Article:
The greatest risk of depression is not seeking help

It is perfectly normal to experience sadness, to have bad weeks or days; it is a natural reaction to life's ups and downs. However, if you are feeling hopeless and a despair that seems unending, you may be suffering from depression. Depression is not a sign of weakness, and it is not something that can be easily overcome. Depression alters the way you think, feel, and function in your daily activities, making it difficult to work, sleep, and enjoy life.

If you experience any of the following symptoms most of the day, every day for at least two weeks, you may be suffering from depression.

. Persistent annoyance, sadness, and despair

. A significant decrease in interest or pleasure in activities that you normally enjoy

. Sleep or appetite problems

. Agitation (slower motor movement) or psychomotor retardation (restlessness and excessive movement associated with a state of tension)

. Fatigue or loss of energy; even simple tasks can be exhausting.

. Feelings of worthlessness or excessive guilt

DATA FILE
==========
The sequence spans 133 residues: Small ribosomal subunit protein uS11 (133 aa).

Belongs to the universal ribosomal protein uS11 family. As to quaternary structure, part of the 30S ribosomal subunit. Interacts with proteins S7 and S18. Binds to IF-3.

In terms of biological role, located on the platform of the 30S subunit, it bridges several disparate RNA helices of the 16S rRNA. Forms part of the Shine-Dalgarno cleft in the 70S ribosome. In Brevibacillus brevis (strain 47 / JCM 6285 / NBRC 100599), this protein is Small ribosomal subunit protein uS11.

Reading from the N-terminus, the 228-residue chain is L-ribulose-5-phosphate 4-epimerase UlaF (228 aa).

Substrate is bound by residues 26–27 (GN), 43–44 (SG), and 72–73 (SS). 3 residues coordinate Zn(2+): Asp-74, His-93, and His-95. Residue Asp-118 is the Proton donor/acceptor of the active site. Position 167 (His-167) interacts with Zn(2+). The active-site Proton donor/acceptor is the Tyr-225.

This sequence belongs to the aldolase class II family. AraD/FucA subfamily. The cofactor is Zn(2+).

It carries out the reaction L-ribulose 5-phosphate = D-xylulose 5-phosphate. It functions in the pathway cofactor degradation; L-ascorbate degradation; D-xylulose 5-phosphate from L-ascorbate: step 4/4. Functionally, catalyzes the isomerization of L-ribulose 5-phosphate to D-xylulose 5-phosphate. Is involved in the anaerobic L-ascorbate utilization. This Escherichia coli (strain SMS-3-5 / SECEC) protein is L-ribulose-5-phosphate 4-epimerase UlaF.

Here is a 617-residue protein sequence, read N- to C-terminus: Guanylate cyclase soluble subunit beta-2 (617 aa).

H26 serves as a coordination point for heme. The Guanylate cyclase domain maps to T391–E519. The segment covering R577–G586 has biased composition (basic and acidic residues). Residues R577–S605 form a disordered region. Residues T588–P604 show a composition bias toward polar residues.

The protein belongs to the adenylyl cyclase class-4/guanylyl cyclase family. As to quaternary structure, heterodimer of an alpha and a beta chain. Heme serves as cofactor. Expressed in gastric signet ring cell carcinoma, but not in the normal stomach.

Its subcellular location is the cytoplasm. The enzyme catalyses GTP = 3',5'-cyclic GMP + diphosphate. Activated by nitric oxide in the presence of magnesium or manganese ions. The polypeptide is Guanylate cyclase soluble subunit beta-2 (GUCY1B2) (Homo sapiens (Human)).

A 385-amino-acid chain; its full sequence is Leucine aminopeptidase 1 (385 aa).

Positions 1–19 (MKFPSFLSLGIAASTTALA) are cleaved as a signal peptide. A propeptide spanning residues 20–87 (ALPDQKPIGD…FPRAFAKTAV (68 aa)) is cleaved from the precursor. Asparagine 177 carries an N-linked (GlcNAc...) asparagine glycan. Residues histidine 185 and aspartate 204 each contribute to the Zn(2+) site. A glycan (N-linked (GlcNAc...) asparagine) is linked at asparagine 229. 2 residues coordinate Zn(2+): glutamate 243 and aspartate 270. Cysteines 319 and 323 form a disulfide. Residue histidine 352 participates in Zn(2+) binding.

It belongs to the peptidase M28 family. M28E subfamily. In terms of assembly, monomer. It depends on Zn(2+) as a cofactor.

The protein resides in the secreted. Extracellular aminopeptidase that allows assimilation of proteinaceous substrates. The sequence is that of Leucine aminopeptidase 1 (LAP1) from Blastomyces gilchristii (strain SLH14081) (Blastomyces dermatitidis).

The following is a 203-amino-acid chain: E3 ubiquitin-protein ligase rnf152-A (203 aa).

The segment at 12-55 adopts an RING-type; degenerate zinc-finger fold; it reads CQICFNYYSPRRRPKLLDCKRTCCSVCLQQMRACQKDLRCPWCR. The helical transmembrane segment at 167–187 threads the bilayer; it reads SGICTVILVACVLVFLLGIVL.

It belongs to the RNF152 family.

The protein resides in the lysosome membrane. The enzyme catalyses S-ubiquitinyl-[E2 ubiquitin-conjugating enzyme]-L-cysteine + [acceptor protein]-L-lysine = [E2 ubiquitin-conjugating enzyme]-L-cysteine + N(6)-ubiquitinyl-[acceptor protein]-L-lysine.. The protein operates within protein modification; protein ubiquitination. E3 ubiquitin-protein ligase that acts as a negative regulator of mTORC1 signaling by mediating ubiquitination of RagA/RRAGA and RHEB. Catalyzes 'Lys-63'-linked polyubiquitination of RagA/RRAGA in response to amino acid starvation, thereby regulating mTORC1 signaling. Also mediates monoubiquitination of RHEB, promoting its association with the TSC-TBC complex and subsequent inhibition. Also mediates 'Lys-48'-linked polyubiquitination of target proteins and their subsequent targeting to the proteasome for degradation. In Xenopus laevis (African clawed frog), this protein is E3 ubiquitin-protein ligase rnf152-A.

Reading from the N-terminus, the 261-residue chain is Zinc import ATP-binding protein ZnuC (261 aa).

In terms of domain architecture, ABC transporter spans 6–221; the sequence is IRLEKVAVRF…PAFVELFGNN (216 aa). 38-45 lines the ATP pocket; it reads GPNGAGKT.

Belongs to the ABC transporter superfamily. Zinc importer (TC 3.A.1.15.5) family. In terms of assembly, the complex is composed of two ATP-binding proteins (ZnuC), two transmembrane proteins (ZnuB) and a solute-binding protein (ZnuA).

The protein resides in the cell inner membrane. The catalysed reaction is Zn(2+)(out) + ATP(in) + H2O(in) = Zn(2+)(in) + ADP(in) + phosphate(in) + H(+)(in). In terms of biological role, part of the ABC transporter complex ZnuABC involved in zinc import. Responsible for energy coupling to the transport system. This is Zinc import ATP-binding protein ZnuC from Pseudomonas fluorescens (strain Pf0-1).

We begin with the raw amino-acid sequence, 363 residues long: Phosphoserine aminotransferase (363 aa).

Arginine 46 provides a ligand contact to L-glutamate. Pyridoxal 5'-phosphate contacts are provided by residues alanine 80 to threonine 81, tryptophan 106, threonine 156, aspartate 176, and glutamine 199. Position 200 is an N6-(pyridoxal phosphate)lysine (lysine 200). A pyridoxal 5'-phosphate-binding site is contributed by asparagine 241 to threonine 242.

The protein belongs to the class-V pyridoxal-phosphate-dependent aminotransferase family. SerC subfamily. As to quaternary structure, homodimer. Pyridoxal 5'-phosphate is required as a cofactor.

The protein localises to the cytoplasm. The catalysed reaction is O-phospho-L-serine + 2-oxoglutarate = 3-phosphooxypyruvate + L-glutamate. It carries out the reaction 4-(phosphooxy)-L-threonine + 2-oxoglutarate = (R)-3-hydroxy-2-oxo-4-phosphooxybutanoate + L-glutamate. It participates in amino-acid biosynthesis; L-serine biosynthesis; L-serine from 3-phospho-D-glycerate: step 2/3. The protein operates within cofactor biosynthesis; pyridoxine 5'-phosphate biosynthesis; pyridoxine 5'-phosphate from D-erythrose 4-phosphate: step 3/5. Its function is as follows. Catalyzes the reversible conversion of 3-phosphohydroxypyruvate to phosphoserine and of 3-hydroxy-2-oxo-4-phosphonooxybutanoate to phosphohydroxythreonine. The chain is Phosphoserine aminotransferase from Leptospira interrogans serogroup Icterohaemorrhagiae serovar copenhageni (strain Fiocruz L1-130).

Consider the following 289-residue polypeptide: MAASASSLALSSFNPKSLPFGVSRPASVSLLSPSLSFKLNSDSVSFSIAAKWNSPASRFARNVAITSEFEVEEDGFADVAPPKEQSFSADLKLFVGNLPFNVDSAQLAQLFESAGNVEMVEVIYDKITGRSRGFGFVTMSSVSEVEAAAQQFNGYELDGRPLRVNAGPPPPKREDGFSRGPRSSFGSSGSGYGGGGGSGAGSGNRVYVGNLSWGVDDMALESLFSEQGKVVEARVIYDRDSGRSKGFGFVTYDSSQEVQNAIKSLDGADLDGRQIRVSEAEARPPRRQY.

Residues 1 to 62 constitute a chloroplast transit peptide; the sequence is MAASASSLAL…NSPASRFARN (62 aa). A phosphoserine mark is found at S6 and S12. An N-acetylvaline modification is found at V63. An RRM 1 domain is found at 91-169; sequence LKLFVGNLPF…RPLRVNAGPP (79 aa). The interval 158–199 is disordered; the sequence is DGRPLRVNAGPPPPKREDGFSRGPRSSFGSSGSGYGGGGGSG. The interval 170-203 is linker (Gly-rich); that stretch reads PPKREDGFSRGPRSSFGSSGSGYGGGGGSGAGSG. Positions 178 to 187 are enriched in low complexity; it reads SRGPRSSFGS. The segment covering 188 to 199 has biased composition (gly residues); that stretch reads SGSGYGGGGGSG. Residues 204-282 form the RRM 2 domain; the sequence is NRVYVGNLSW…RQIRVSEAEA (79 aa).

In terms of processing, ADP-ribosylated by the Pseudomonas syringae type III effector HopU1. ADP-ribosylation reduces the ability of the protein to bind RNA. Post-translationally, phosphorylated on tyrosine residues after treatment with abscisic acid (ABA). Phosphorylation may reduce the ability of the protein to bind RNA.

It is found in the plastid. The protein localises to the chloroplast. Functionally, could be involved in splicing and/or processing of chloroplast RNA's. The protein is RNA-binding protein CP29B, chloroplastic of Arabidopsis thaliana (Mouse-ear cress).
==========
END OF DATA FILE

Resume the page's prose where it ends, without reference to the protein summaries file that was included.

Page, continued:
. Impaired ability to think, memory, and concentration, as well as indecision

. Recurrent suicidal or death thoughts, attempted suicide, or a specific plan to commit suicide

It should be noted that the severity and frequency of these symptoms may differ from person to person.

Psychotherapy, antidepressant medications, or both can be used to treat depression. The vast majority of people significantly improve with treatment. Many people with depression, however, do not seek help because they believe they can handle it on their own, do not want to appear weak, or mistake it for temporary sadness. If you suffer from or suspect that you suffer from depression, take the first step, talk to a mental health professional (psychologist or psychiatrist).


Cecilia Almeida

Psychotherapist and clinical psychologist

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